Farmer, War of 1812 Veteran
Birth: September 16, 1781, Branford, New Haven County, Connecticut
Death: June 28, 1850, Fowler, Trumbull County, Ohio
Burial: Vienna Township Cemetery, Vienna, Trumbull County, Ohio
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Military Service: Howe's Regiment or Sanford's Regiment, Connecticut Militia
Jesse Baldwin and his wife Phebe Pardee (born circa 1775 and died sometime between December 23-31, 1857) settled in Vienna Township sometime between the end of the War of 1812 and 1820. Their names appear on the Federal Census of 1820. They had married on July 2, 1799, in Southington, Hartford County, Connecticut, and were living in Simsbury, Connecticut, by 1810, according to the Federal Census.
From Harriet Taylor Upton, A Twentieth Century History of Trumbull County, Ohio: A Narrative Account of Its Historical Progress, Its People, and Its Principal Interests (Chicago: Lewis Publishing Company, 1909), Volume 1, pp. 595-596:
Jesse Baldwin, with his wife, Phebe Pardee, and ten children, came to Vernon [Vienna] in 1815 from their home in West Avon, Connecticut. Their journey was like all the rest, and their hardships were the same after they reached their new home. Mrs. Baldwin (Phebe Pardee) was a cripple from childhood and as little was known about surgery at that time, or about mechanical apparatus for assisting lame people, she went about all her life with the aid of a chair. Nancy, the oldest daughter, married Allen Sutliff, a brother of Judge Milton Sutliff, late of Warren. Phebe, another daughter, married Alanson Smith of Fowler. Nelson, who was one and one-half years old when his parents came, lived in Vienna. He married Maria Scoville. The old Baldwin homestead in Vienna, located one and one-half miles west of Vienna Center, is now owned and occupied by William Munson.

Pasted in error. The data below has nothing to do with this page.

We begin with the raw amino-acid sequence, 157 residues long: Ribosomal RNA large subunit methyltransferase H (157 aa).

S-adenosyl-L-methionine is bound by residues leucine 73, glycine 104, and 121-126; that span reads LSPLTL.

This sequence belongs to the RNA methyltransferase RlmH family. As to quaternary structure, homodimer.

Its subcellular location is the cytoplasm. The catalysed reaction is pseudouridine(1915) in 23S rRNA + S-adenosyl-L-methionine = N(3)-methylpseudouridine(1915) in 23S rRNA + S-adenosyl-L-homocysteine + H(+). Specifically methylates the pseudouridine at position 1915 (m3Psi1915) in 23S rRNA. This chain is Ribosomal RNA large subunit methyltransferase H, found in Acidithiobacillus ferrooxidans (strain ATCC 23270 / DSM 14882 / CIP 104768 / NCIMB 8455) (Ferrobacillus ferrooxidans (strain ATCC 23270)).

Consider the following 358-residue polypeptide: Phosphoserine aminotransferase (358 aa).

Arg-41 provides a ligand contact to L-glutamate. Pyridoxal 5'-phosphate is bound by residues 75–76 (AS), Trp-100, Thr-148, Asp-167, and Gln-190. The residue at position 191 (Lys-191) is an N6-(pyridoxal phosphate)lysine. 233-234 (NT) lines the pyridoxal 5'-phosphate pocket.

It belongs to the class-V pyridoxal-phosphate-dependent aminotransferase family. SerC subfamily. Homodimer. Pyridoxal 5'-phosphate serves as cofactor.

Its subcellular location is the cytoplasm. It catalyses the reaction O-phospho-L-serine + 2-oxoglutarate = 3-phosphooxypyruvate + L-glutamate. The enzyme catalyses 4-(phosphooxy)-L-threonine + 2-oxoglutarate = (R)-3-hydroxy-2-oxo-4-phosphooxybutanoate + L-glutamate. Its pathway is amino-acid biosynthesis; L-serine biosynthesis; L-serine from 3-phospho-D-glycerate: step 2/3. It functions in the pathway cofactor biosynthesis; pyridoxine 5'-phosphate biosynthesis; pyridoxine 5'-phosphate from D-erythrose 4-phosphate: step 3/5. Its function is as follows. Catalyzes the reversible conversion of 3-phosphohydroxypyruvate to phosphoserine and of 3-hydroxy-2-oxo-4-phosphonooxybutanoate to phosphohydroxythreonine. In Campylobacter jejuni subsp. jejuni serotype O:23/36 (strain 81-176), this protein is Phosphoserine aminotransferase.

Mr. Baldwin was a tanner, and Mrs. Baldwin, despite her affliction, made the clothing winter and summer, for the family, and she was a marvelous needlewoman. She lived with her son Nelson, in the old home until she was eighty-one years old. It is said that the old home in the early days of the Baldwins was a social place, and that they were all exceedingly honest and straight-forward in their dealings.